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6 Tips On Legal Writing From A Former Federal Law Clerk

June 20, 2016

In litigation, first impressions frequently are made through the written word. Professional, coherent and accurate writing is crucial to establishing a good reputation with the court, and ultimately winning your case.

The first member of a judge’s staff to review a fully briefed motion is often the judge’s law clerk. During my time as a clerk, I perceived several common complaints about the writing habits of lawyers. Below are some tips to help you avoid these common errors and to improve your written advocacy for the most fastidious audience: the judge’s law clerk.

  1. Be honest about the facts.

Some lawyers try to “spin” or re-arrange the facts of their case to deflect the clerk’s attention from negative details. Many times, however, this technique merely serves to confuse, or worse, mislead the clerk.

Inaccurate characterization of the facts of your case will get you nowhere. The clerk ultimately will piece together the correct details (that’s their job) and they will assume that you are an unorganized, sloppy writer or that you were trying to hide something. Either way, a negative inference will be drawn.

It’s best to present the facts in chronological order (assuming that’s appropriate) and candidly disclose negative facts. Additionally, only discuss the facts that are relevant to the matter you are briefing. Unlike a jury, the clerk will not be swayed by positive facts about your client if they have no bearing on the case.

  1. Put your best argument first.

This is not a new tip, but it bears repeating.

The clerk might have hundreds of pages of briefing to read, and putting your best argument first will ensure that it gets the proper attention. You also should put the best “law” first ‒ that is, consider what courts’ opinions are binding and cite the opinions in order of precedential value. For bonus points, try filtering your research by “judge” to locate opinions by the presiding judge on the specific issue you are briefing.

Unless there has been an intervening change in case law, most judges adapt and reuse legal standards from prior opinions on the same issue, and this level of attention to detail will be appreciated by the clerk. If you can locate only persuasive authority, let the clerk know. Likewise, if there is no authority on a particular issue, mention that as well. Last, be sure to explicitly point out where disposition on particular grounds means the clerk does not have to consider the remaining issues. The court’s time, like yours, is precious.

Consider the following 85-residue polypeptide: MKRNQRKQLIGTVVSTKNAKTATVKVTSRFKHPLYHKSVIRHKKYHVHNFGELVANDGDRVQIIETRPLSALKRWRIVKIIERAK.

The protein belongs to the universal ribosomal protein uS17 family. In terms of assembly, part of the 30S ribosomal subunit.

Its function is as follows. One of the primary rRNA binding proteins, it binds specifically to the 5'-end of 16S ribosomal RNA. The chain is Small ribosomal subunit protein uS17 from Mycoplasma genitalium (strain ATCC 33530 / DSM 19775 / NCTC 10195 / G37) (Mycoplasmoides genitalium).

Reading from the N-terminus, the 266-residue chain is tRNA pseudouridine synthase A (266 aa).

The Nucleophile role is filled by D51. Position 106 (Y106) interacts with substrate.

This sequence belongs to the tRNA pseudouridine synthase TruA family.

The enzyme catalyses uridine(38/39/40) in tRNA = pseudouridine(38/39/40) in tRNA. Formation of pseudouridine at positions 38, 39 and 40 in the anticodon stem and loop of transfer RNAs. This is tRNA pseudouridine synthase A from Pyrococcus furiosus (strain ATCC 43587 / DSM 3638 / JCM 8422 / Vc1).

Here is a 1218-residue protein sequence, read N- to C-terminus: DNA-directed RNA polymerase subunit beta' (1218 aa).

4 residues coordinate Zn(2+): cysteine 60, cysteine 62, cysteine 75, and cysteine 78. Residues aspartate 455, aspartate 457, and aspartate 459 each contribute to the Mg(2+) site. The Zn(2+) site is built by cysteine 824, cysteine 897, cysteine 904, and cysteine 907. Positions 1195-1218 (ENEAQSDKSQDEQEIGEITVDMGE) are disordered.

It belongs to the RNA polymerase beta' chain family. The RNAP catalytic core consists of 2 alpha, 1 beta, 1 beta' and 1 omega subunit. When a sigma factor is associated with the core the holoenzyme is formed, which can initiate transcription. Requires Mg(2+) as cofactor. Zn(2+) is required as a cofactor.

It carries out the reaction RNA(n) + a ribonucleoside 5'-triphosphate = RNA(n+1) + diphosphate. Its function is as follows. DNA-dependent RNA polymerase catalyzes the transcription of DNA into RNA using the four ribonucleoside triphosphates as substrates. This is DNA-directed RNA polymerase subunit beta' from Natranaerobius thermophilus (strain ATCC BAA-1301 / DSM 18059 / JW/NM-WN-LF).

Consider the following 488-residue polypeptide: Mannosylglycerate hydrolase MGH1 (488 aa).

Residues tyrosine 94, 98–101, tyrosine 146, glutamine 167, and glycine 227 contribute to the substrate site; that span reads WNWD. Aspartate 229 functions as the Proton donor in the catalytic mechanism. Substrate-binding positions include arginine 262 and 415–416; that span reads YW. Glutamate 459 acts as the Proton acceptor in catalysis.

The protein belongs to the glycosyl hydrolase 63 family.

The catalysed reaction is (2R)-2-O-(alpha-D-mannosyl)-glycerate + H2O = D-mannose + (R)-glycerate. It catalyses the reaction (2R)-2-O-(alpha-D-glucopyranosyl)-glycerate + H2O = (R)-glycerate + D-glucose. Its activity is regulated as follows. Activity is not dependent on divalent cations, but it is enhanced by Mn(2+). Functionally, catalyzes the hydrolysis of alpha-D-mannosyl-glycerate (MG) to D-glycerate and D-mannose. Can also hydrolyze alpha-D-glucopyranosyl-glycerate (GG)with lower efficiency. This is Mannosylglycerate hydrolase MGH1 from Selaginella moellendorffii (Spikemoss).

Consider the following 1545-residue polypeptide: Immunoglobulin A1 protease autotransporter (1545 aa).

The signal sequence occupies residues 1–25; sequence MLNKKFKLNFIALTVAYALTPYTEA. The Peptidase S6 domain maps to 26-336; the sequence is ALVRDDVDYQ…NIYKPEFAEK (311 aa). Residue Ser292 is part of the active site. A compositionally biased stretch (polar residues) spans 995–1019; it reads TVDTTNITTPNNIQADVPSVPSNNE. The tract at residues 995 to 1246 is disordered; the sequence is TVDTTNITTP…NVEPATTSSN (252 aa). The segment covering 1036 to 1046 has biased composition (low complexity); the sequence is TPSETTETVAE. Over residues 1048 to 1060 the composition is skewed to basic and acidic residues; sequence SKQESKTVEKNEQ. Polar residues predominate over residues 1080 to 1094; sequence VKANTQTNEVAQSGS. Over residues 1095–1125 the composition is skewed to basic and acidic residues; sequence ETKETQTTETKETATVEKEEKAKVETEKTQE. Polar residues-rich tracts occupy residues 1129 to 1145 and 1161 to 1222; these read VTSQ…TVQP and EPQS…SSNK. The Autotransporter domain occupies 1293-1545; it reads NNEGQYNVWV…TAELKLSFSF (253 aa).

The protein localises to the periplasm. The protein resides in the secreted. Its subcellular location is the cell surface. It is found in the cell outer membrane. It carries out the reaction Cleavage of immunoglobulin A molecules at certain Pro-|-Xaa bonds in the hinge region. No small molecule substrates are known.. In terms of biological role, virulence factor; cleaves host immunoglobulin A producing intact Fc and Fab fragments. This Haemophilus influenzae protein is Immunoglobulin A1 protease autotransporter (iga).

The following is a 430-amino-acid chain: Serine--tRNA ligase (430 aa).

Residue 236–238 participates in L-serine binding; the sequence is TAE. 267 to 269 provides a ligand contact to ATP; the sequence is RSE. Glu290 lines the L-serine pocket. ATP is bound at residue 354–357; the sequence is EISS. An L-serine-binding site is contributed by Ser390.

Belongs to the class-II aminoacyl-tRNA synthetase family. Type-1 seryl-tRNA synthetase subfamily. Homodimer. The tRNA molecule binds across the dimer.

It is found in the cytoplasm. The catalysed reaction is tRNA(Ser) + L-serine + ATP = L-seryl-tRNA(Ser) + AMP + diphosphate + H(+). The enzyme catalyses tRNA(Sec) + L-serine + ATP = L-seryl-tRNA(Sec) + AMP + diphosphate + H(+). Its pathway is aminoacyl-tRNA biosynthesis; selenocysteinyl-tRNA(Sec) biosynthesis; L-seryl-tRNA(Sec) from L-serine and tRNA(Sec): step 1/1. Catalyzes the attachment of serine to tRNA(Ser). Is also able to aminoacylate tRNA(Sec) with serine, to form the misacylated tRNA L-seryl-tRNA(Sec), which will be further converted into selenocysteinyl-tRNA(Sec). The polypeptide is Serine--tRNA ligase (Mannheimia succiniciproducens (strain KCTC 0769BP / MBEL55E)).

1. Don’t make unsupported arguments.

One of the most frustrating experiences as a law clerk is having to dig for the case law to substantiate an argument that an attorney made but failed to support. The clerk should not have to do your job for you. Similarly, sloppy analysis of case law is highly detracting because it casts doubt upon the accuracy of the remainder of your brief.

  1. Expose weaknesses and confront them.

There are varying schools of thought on this issue. While minimizing bad legal authority may be fine, it is more effective to confront that authority and try to persuade the clerk why it is not applicable. The court’s primary concern (other than imparting justice) is being overturned on appeal, so the law clerk will be digging for, and will find, the negative authority.

Consider that the court might actually want to decide the matter in your favor, and if you can craft the arguments to help it circumvent the bad authority, rather than burying it in a footnote, you’ve done your client a true service.

  1. Check the attitude.

Pointing out errors by opposing counsel is fine if you can accomplish it in a way that is professional. Making jabs, snide comments or disparaging remarks is distracting and unattractive, and will not advance your cause with the court.

Also, words such as “mischaracterize” and “misconstrue” are frequently overused.

Before claiming that opposing counsel has erred, be sure to consider whether the “error” is really just a difference of opinion. Last, if you find yourself the victim of such an attack, do not accept the invitation to join the fray but try to respond in a manner that is firm but respectful.

  1. Reply briefs are your friend.

Many law clerks read the reply briefs first. A reply brief should be a distillation of the major arguments and final sticking points of the case.

Many lawyers simply regurgitate their entire argument in their reply brief. This is a mistake and a waste of time.

The most effective reply briefs identify and discuss only the points that the opposing counsel has failed to answer. Sometimes a reply brief alone can win the motion. On the other hand, surreply briefs are the bane of the law clerk’s existence. There are extremely few instances in which a surreply brief is appropriate, because the opposing party should not be raising new arguments in the reply. In the very limited circumstances where you think a surreply brief is warranted, be sure to first check whether you need permission to file one, and keep it as concise as possible.

As I talk about the need for preciseness, clarity and brevity in legal writing, I’m reminded of a quote by Learned Hand, federal judge and co-founder of the American Law Institute: “The language of law must not be foreign to the ears of those who are to obey it.’’

Sarah Hyser-Staub is an associate in McNees Wallace & Nurick LLC’s Litigation, Automotive Dealership, and Alcoholic Beverage and Liquor License groups. Prior to joining the firm, she was a law clerk for The Honorable William W. Caldwell at the United States District Court for the Middle District of Pennsylvania.